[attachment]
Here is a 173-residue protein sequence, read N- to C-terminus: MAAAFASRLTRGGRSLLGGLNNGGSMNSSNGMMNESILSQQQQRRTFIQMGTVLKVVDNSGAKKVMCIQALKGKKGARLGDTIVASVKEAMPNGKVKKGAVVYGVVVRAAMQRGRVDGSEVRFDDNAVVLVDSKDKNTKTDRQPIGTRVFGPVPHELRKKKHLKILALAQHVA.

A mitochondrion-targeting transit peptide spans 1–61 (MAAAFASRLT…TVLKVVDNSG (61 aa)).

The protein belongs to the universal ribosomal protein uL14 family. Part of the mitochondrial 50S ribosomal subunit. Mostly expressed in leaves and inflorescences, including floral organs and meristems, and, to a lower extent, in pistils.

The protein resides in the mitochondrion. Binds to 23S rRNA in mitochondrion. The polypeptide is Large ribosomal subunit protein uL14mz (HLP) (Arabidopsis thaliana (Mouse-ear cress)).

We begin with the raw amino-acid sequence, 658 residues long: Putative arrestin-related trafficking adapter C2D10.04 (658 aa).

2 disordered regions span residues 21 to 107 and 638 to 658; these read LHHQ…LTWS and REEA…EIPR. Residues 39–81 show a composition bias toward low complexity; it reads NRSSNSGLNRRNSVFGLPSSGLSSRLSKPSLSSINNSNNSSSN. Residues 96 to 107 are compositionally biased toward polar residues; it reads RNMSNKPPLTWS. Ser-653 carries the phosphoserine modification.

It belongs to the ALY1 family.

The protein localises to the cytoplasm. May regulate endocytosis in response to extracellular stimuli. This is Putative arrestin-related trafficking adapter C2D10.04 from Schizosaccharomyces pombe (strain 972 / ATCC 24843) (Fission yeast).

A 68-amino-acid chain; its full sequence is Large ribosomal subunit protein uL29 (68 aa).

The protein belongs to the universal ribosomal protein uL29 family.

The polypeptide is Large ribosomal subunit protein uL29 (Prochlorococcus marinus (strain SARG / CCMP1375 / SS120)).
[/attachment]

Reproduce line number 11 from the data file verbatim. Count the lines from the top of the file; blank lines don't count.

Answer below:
The polypeptide is Large ribosomal subunit protein uL29 (Prochlorococcus marinus (strain SARG / CCMP1375 / SS120)).